Like Mecca to the Muslims, the Catholics have 4 major pilgrimage sites where they can win the Jubilee: Rome, Jerusalem, Santiago de Compostela and the Santo Toribio de Liébana Monastery in Cantabria, the last two in Spain.
In 2007, on one of the every 7-year pilgrimage celebrations to Santo Toribio’s Monestry , a pilgrim friend and I decided to walk from Santander to Santiago de Compostela. A 26 day trip that covered part of the northern coast of Spain, crossing the Picos da Europa mountain range to Potes, where the Monastery is located, over the Fuente De mountain ridge down to Mansilia de Las Mulas to meet up with the traditional French Camino (traditional French Saint James Way) to Santiago de Compostela. In all it was almost 780kms of pure wonder.
When one walks for so many days carrying all ones belongings on a back pack and stepping through routes that have been trodden by so many pilgrims for centuries is a life time experience – one feels the energy of these lives that have passed these paths creep up ones feet.
Really, all one does is imposed meditation, and that’s a fact – from dawn to late afternoon one is pretty much alone walking from a pilgrim hostel to the other in a time and energy-consuming activity and there is not much more to do other than appreciate the scenery that unrolls upon each step. One has time to truly “see” the people, taste the local food, learn to respect the weather and finally learn to accept life itself on an everyday basis – a very simple and addictive way to live.
I have been to the different Caminos to Santiago de Compostela since 2002, when I did the French Camino (Saint Jean Pied de Port, France –Santiago de Compostela) and hope to go back for a refill of my batteries some time soon.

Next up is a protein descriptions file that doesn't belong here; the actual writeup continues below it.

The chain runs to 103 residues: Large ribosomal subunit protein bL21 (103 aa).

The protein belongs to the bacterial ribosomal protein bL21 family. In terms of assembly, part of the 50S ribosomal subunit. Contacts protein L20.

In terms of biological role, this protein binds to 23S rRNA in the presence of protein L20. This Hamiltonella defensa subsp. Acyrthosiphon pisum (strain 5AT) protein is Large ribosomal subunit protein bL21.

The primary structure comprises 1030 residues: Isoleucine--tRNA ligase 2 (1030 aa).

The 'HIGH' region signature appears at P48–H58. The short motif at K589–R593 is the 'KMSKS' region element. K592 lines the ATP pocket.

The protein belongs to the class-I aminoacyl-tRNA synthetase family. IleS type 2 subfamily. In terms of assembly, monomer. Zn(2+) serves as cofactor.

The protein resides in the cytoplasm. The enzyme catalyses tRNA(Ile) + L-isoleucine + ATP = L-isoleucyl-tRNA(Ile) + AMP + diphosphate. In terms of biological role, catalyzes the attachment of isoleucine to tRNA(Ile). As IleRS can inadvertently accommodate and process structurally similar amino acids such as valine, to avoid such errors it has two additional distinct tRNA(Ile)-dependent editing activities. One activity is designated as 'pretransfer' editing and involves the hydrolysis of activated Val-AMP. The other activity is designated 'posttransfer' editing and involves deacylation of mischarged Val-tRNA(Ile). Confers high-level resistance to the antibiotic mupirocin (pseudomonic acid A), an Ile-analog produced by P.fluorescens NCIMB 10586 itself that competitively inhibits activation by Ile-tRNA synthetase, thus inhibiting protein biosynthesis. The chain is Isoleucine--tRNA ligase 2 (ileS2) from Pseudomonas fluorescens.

Presented is a small selection of the over 1300 pictures of the Santo Toribio/Santiago de Compostela Pilgrim Route of 2007 (26 days gave me more than enough time to register each step) and I hope this might inspire my blogging friends to pack their back packs, cameras, put on their boots and plunge into this world of meditation, challenge and self-knowledge. Just living and exchanging thoughts, pains and blisters with fellow pilgrims from all four corners of the world – be it for religious reasons or not – is well worth each bit of pain! By the way, I never met anyone who has been there and back that has not kept these days tucked deep in their hearts and memories and somehow have left a piece of their energy on those cobble stone of the plaza in front of the Cathedral of Santiago. Once a pilgrim, always a pilgrim!
As they say in the Camino: Ultreya!*
*”Ultreya” is a Spanish word, derived from the original Latin, meaning rejoice and onward! It was in common use by pilgrims to greet and to encourage one another along the way.